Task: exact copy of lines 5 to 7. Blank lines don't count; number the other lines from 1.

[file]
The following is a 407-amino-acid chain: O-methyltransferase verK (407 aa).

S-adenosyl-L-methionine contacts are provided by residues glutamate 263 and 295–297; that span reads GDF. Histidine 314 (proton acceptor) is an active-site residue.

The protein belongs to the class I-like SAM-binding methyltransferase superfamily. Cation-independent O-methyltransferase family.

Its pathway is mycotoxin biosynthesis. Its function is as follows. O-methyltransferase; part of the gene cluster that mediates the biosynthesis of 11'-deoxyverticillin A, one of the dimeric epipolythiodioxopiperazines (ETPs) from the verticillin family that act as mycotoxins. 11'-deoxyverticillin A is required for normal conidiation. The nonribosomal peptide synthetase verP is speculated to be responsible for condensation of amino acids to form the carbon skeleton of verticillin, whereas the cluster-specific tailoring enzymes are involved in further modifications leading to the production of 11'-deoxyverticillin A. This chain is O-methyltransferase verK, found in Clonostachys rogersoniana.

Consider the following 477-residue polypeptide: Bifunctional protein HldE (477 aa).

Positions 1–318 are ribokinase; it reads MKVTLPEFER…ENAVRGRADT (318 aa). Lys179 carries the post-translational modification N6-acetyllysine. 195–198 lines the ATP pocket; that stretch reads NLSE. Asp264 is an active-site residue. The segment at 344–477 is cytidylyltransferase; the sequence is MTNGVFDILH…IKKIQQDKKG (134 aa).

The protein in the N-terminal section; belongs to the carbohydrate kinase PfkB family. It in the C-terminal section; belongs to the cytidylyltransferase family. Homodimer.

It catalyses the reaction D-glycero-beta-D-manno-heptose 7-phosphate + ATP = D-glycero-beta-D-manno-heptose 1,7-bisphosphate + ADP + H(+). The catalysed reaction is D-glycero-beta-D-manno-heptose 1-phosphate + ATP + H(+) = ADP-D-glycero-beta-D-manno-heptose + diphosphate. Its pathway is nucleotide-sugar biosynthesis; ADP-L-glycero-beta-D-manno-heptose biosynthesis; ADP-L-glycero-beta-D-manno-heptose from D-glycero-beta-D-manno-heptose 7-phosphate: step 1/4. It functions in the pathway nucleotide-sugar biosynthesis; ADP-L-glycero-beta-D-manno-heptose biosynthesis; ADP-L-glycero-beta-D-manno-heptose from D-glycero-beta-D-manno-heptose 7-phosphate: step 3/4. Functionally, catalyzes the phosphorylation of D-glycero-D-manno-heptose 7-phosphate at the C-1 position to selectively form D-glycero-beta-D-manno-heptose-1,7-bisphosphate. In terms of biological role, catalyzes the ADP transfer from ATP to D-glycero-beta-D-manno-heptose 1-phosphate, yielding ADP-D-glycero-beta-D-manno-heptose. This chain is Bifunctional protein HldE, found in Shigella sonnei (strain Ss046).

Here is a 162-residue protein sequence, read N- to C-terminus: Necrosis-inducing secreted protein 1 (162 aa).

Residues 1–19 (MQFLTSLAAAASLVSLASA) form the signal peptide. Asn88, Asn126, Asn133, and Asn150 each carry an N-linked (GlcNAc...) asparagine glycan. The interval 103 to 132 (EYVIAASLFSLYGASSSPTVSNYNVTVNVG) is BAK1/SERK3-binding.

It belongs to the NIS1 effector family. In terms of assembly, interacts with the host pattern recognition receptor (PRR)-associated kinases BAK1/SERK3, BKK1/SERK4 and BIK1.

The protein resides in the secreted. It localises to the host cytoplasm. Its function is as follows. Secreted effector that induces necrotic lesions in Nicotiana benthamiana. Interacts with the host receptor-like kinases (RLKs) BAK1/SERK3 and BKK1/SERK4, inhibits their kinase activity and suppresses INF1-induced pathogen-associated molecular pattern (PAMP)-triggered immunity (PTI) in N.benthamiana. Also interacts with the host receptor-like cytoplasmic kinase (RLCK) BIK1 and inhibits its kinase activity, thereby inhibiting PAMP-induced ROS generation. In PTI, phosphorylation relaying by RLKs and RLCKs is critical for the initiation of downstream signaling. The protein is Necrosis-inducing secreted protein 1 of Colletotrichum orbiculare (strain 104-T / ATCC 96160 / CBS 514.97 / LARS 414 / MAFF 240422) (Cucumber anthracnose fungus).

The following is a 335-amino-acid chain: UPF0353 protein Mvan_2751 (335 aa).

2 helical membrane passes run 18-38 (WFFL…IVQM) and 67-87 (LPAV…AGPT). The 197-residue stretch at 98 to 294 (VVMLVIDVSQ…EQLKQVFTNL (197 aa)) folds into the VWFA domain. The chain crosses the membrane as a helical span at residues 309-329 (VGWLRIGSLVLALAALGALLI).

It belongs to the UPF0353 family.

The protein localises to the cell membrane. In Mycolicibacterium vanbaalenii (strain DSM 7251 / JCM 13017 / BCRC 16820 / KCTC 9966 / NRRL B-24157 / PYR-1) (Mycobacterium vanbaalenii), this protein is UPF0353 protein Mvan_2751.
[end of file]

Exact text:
Consider the following 477-residue polypeptide: Bifunctional protein HldE (477 aa).

Positions 1–318 are ribokinase; it reads MKVTLPEFER…ENAVRGRADT (318 aa). Lys179 carries the post-translational modification N6-acetyllysine. 195–198 lines the ATP pocket; that stretch reads NLSE. Asp264 is an active-site residue. The segment at 344–477 is cytidylyltransferase; the sequence is MTNGVFDILH…IKKIQQDKKG (134 aa).

The protein in the N-terminal section; belongs to the carbohydrate kinase PfkB family. It in the C-terminal section; belongs to the cytidylyltransferase family. Homodimer.